In this post, we will learn how to find the Convex Hull of a shape (a group of points). We will briefly explain the algorithm and then follow up with C++ and Python code implementation using OpenCV.

## What is a Convex Hull?

Let us break the term down into its two parts — Convex and Hull.

A **Convex** object is one with no interior angles greater than 180 degrees. A shape that is not convex is called Non-Convex or Concave. An example of a convex and a non-convex shape is shown in Figure 1.

**Hull** means the exterior or the shape of the object.

Therefore, the **Convex Hull** of a shape or a group of points is a tight fitting convex boundary around the points or the shape.

The Convex Hull of the two shapes in Figure 1 is shown in Figure 2. The Convex Hull of a convex object is simply its boundary. The Convex Hull of a concave shape is a convex boundary that most tightly encloses it.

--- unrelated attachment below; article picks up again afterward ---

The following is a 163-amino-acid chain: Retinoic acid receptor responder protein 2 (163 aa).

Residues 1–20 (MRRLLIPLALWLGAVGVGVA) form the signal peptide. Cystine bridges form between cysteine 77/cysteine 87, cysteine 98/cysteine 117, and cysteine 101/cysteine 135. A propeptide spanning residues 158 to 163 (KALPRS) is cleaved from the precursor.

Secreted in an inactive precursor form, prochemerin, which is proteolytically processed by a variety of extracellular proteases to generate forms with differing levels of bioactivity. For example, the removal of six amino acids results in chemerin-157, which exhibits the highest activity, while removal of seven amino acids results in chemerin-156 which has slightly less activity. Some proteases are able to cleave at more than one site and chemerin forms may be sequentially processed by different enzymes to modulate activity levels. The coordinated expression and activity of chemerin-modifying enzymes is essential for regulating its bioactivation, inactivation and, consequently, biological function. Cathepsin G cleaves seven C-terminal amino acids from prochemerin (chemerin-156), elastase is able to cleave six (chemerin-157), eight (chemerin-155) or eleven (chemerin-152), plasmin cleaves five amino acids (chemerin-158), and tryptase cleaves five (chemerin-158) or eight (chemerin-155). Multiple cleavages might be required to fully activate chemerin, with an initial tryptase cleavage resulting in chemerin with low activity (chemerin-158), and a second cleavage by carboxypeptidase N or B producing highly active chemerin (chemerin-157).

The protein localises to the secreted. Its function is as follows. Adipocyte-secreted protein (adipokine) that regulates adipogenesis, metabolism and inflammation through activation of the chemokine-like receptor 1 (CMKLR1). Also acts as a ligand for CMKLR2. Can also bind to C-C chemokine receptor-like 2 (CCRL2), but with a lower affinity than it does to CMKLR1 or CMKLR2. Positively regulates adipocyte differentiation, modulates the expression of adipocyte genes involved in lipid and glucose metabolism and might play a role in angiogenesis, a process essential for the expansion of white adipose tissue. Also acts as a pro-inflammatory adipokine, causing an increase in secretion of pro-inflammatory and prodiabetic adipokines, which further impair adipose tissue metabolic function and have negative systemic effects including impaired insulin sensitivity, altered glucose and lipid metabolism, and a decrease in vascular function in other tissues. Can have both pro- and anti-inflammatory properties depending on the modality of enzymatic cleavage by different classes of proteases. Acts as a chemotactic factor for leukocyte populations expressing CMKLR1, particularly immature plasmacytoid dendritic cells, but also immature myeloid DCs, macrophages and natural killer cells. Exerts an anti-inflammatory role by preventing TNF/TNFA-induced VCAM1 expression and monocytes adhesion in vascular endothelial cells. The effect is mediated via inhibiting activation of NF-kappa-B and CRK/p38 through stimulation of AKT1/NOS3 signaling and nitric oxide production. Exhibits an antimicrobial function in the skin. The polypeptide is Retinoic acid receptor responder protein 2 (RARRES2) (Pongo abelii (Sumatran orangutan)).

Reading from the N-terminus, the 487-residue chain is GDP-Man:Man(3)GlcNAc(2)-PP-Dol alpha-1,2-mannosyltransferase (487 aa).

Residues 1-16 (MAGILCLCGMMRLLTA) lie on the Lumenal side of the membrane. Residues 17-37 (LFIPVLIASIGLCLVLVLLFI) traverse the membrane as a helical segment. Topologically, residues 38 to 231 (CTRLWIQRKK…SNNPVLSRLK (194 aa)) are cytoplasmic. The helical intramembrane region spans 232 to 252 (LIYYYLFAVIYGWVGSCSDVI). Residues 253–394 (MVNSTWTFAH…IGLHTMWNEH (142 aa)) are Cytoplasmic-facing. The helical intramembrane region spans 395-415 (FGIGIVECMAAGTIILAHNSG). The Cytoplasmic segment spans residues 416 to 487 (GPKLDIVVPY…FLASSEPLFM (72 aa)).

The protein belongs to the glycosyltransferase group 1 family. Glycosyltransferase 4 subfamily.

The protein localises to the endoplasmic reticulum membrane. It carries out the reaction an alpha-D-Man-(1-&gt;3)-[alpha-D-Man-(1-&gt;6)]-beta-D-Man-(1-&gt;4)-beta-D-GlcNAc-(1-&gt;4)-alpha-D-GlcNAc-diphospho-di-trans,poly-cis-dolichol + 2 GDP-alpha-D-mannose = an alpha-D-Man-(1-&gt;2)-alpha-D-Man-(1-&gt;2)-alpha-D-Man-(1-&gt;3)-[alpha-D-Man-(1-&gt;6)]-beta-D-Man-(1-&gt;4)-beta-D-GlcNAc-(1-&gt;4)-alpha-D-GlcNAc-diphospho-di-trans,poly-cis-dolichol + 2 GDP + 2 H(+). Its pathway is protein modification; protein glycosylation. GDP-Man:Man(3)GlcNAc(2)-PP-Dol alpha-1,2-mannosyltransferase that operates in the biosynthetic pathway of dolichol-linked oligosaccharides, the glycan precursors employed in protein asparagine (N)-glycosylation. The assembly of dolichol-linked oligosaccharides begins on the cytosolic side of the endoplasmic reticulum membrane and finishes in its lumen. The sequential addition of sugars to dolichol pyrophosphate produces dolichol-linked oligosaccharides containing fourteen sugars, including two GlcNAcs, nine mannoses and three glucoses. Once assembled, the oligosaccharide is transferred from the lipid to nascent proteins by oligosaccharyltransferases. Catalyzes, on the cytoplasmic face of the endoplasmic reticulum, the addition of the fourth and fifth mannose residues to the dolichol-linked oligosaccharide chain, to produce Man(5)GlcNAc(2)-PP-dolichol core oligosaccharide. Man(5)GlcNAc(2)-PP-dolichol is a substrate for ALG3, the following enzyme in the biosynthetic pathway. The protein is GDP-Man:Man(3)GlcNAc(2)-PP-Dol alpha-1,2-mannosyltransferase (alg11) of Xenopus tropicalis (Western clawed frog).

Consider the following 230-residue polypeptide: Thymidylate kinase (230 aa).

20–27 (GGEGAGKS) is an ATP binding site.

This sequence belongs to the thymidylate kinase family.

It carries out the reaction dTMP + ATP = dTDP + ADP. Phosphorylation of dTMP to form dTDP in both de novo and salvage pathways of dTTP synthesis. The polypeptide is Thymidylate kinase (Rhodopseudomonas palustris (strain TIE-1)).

## Gift Wrapping Algorithms

Given a set of points that define a shape, how do we find its convex hull? The algorithms for finding the Convext Hull are often called **Gift Wrapping** algorithms. The video below explains a few algorithms with excellent animations:

Easy, huh? A lot of things look easy on the surface, but as soon as we impose certain constraints on them, things become pretty hard.

For example, the **Jarvis March** algorithm described in the video has complexity *O(nh)* where n is the number of input points and h is the number of points in the convex hull. **Chan’s algorithm** has complexity *O(n log h)*.

Is an * O(n) * algorithm possible? The answer is YES, but boy the history of finding a linear algorithm for convex hull is a tad embrassing.

The first *O(n)* algorithm was published by Sklansky in 1972. It was later proven to be incorrect. Between 1972 and 1989, 16 different linear algorithms were published and 7 of them were found to be incorrect later on!